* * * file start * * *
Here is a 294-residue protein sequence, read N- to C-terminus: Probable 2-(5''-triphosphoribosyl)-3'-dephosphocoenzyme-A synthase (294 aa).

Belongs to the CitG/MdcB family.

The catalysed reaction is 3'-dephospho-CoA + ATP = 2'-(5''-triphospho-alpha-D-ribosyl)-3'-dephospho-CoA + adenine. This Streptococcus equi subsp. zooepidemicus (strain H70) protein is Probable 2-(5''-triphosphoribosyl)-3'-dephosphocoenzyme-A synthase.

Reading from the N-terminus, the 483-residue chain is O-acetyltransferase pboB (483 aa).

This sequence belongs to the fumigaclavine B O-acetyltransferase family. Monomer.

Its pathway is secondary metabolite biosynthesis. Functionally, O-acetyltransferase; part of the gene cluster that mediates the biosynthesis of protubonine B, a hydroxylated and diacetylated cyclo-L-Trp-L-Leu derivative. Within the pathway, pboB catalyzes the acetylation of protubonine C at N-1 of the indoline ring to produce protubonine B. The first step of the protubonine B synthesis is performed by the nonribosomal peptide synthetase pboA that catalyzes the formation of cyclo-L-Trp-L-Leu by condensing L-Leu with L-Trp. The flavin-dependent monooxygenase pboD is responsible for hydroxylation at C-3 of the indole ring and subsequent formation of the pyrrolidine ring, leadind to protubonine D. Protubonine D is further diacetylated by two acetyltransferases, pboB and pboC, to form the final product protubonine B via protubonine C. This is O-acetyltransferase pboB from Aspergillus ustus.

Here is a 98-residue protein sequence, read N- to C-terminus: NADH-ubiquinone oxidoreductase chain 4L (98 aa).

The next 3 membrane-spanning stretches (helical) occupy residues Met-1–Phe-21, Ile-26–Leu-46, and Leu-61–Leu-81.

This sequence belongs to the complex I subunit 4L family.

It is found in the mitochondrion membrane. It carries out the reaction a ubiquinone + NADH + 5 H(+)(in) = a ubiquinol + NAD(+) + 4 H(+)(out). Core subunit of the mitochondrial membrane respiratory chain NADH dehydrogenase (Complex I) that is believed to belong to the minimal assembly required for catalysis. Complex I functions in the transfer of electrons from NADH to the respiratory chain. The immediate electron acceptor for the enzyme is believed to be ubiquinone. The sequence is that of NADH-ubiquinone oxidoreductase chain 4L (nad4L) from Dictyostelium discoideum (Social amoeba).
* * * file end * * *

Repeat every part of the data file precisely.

Here is a 294-residue protein sequence, read N- to C-terminus: Probable 2-(5''-triphosphoribosyl)-3'-dephosphocoenzyme-A synthase (294 aa).

Belongs to the CitG/MdcB family.

The catalysed reaction is 3'-dephospho-CoA + ATP = 2'-(5''-triphospho-alpha-D-ribosyl)-3'-dephospho-CoA + adenine. This Streptococcus equi subsp. zooepidemicus (strain H70) protein is Probable 2-(5''-triphosphoribosyl)-3'-dephosphocoenzyme-A synthase.

Reading from the N-terminus, the 483-residue chain is O-acetyltransferase pboB (483 aa).

This sequence belongs to the fumigaclavine B O-acetyltransferase family. Monomer.

Its pathway is secondary metabolite biosynthesis. Functionally, O-acetyltransferase; part of the gene cluster that mediates the biosynthesis of protubonine B, a hydroxylated and diacetylated cyclo-L-Trp-L-Leu derivative. Within the pathway, pboB catalyzes the acetylation of protubonine C at N-1 of the indoline ring to produce protubonine B. The first step of the protubonine B synthesis is performed by the nonribosomal peptide synthetase pboA that catalyzes the formation of cyclo-L-Trp-L-Leu by condensing L-Leu with L-Trp. The flavin-dependent monooxygenase pboD is responsible for hydroxylation at C-3 of the indole ring and subsequent formation of the pyrrolidine ring, leadind to protubonine D. Protubonine D is further diacetylated by two acetyltransferases, pboB and pboC, to form the final product protubonine B via protubonine C. This is O-acetyltransferase pboB from Aspergillus ustus.

Here is a 98-residue protein sequence, read N- to C-terminus: NADH-ubiquinone oxidoreductase chain 4L (98 aa).

The next 3 membrane-spanning stretches (helical) occupy residues Met-1–Phe-21, Ile-26–Leu-46, and Leu-61–Leu-81.

This sequence belongs to the complex I subunit 4L family.

It is found in the mitochondrion membrane. It carries out the reaction a ubiquinone + NADH + 5 H(+)(in) = a ubiquinol + NAD(+) + 4 H(+)(out). Core subunit of the mitochondrial membrane respiratory chain NADH dehydrogenase (Complex I) that is believed to belong to the minimal assembly required for catalysis. Complex I functions in the transfer of electrons from NADH to the respiratory chain. The immediate electron acceptor for the enzyme is believed to be ubiquinone. The sequence is that of NADH-ubiquinone oxidoreductase chain 4L (nad4L) from Dictyostelium discoideum (Social amoeba).